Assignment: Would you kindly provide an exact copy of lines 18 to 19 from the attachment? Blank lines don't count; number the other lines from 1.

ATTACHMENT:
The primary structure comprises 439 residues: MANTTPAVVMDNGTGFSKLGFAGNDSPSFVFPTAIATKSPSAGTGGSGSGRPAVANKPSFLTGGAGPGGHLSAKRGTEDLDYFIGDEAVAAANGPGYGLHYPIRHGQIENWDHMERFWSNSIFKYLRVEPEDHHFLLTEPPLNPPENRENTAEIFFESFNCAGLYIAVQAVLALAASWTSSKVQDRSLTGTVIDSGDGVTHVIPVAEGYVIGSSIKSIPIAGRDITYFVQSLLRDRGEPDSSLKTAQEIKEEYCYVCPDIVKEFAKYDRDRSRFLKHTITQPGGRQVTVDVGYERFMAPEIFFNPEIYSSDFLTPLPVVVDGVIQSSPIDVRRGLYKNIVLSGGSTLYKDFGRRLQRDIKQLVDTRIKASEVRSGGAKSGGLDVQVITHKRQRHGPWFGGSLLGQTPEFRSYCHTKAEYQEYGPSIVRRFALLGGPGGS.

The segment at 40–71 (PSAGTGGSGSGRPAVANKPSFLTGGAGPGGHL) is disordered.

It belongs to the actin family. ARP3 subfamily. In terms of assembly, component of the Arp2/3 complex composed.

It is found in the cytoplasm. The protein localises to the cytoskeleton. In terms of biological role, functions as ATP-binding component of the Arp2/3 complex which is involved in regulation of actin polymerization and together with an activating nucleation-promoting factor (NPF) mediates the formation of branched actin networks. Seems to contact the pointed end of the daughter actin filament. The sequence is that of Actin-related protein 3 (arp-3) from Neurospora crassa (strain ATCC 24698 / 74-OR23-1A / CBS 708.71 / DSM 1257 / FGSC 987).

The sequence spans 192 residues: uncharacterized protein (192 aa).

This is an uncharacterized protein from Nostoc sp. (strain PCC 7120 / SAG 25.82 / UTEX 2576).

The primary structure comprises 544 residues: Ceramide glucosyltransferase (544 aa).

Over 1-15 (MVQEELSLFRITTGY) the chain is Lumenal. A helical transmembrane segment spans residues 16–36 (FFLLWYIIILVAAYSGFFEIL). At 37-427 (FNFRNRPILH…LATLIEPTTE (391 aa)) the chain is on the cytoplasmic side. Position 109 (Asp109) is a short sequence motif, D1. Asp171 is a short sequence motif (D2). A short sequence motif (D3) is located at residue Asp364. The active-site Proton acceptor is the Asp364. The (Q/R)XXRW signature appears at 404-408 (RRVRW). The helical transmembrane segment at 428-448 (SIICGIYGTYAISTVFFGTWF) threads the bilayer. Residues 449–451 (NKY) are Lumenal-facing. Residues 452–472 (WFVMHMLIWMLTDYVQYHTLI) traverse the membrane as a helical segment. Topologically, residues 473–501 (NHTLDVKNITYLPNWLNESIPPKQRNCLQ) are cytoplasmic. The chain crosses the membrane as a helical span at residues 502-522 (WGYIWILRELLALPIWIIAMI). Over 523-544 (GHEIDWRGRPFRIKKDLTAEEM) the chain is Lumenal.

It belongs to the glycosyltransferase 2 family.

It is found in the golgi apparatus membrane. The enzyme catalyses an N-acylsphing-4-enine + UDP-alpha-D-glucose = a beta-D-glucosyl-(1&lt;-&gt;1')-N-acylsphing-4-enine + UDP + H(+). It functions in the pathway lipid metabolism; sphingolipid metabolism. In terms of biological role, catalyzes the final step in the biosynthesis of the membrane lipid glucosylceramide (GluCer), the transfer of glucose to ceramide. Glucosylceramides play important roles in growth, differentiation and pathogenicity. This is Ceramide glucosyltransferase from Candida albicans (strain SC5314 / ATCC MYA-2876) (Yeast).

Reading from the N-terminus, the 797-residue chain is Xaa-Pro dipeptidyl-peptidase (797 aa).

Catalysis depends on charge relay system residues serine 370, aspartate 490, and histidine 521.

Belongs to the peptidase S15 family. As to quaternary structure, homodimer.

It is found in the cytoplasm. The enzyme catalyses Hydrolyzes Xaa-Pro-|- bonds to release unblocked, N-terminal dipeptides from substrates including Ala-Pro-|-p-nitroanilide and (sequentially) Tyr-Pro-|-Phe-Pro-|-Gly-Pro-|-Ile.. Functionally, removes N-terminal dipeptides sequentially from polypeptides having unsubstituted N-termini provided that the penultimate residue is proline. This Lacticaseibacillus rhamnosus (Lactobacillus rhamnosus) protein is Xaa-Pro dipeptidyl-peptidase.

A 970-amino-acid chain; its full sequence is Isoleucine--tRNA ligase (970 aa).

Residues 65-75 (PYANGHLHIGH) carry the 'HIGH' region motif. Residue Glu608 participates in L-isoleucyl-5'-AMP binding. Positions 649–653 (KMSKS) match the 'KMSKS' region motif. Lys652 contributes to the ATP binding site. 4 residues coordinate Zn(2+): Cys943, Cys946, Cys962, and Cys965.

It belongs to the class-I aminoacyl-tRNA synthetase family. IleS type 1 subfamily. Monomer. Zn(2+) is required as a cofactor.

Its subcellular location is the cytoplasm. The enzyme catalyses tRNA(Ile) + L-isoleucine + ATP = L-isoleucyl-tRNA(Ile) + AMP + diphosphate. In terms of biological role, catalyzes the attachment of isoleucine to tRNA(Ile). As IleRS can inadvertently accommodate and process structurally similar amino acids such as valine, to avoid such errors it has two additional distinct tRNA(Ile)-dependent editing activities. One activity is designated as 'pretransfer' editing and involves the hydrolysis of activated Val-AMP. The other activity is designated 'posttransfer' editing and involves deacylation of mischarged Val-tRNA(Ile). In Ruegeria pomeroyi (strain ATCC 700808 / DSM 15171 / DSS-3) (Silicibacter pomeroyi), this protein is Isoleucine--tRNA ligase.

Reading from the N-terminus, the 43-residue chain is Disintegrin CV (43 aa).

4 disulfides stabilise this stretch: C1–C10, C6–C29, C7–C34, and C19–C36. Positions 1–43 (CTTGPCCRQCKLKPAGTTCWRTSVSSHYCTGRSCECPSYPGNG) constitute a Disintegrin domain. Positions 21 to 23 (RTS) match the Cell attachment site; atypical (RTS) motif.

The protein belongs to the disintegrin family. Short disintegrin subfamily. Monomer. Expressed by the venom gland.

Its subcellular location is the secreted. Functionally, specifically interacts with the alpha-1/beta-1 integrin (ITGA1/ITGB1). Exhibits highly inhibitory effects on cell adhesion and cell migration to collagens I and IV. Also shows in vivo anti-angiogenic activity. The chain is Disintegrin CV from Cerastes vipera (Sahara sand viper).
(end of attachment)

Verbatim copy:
Its subcellular location is the cytoplasm. The enzyme catalyses tRNA(Ile) + L-isoleucine + ATP = L-isoleucyl-tRNA(Ile) + AMP + diphosphate. In terms of biological role, catalyzes the attachment of isoleucine to tRNA(Ile). As IleRS can inadvertently accommodate and process structurally similar amino acids such as valine, to avoid such errors it has two additional distinct tRNA(Ile)-dependent editing activities. One activity is designated as 'pretransfer' editing and involves the hydrolysis of activated Val-AMP. The other activity is designated 'posttransfer' editing and involves deacylation of mischarged Val-tRNA(Ile). In Ruegeria pomeroyi (strain ATCC 700808 / DSM 15171 / DSS-3) (Silicibacter pomeroyi), this protein is Isoleucine--tRNA ligase.

Reading from the N-terminus, the 43-residue chain is Disintegrin CV (43 aa).